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Postscript, Monday morning:

I finished reading Shades of Milk & Honey last night. There actually is an action sequence of sorts near the end, and by the time it arrives any halfway smart reader will be expecting it. It doesn’t detract from my general point – in fact it’s so at odds with the tone of what enchanted me about this book that I may write another post about it – but I thought I should mention that it’s there.

No Jason Statham though. Not unless they make some strange casting choices when this become a movie.

 

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I wrote this post in the middle of Saturday night. I couldn’t sleep. That may explain a lot. Expect more about this book later in the week, because I’m all enthused.

If you want to see how I write both full-blooded action adventure and fantasy that’s about art and whimsy, then please check out By Sword, Stave or Stylus, my collection of fantasy stories.

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Comments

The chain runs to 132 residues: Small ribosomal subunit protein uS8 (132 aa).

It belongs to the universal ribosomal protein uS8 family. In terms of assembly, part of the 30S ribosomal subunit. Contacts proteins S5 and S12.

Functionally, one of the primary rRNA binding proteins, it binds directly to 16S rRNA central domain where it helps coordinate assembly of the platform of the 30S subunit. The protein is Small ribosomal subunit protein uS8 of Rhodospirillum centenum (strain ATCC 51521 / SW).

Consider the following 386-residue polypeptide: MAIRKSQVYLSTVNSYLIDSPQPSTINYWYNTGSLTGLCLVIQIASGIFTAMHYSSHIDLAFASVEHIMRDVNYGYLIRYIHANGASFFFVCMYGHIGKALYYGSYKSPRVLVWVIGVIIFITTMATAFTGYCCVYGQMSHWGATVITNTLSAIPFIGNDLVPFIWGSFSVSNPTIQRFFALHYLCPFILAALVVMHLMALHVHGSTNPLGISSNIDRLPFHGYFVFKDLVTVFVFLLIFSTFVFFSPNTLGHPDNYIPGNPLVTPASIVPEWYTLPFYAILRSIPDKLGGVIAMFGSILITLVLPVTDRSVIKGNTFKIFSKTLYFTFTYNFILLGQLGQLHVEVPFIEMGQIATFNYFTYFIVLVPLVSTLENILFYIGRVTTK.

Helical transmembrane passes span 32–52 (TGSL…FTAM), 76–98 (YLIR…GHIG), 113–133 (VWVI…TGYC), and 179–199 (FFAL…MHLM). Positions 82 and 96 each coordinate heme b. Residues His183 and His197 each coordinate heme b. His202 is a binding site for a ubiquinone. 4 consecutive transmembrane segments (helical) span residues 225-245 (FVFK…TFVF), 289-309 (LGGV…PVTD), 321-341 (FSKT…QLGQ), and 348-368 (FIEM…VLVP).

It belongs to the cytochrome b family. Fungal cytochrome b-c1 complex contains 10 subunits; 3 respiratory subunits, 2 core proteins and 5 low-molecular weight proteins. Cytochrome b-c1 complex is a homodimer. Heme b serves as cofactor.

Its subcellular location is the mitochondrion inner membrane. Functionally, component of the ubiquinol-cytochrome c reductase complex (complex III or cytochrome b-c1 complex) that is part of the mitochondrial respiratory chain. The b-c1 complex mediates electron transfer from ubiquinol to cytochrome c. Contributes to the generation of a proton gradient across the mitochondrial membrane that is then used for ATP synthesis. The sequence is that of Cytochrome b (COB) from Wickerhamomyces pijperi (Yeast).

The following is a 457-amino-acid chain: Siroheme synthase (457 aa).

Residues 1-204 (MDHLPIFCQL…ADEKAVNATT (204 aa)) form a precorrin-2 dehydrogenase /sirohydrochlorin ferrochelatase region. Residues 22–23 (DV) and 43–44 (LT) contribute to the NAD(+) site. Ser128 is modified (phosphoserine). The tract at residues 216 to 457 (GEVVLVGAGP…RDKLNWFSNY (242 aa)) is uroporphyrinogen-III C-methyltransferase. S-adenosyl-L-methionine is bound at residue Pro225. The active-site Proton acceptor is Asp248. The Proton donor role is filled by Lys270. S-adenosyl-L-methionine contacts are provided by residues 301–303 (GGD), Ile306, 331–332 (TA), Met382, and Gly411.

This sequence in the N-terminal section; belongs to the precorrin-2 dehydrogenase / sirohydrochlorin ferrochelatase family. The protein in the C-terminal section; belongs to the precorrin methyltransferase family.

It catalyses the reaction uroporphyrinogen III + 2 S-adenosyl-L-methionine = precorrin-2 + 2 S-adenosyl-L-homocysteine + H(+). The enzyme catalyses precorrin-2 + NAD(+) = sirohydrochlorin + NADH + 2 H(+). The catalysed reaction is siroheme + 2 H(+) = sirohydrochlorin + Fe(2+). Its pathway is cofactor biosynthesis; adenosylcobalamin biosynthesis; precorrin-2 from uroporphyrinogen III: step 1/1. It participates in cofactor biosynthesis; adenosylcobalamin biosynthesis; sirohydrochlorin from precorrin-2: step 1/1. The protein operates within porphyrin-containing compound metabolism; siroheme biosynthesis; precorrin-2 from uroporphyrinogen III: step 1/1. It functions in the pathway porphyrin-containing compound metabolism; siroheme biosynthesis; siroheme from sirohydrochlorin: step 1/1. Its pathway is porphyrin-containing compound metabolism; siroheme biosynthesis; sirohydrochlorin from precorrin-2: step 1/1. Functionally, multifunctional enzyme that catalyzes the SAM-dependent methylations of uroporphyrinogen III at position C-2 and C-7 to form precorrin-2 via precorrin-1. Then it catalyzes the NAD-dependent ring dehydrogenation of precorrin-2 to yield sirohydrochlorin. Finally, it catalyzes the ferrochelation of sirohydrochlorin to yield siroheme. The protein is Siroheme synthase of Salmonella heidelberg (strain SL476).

1. Now I want to write a fantasy medical drama. I could do it too. One of my series characters is a medical mage…. *twitch*

    • That would be pretty cool. I can’t remember the name of the guy who did it for sf, but I’ve never seen the fantasy equivalent. And imagine all the weird diseases…

      • Muhahahahaaa. Heck, I’d planned to do a pathology-related mystery with him at some point anyway. I can just expand it to a medical magic teaching facility. Pitch it as Harry Potter with scalpels, or House with incantations….

        • ‘House with incantations’ sounds more appealing, thought that may be because I just watched a whole season of that show in a few days. Damn but Hugh Laurie is good.

          Also I just realised, I actually did start writing a fantasy medical drama once. My first attempt to write a novel was about a doctor in a black powder fantasy world, trying to work out what was causing a plague. I gave up a third of the way through when I realised that I was making a mess trying to cram in every fantasy idea I’d ever had. Maybe I should dust it off…

  2. Joanna says: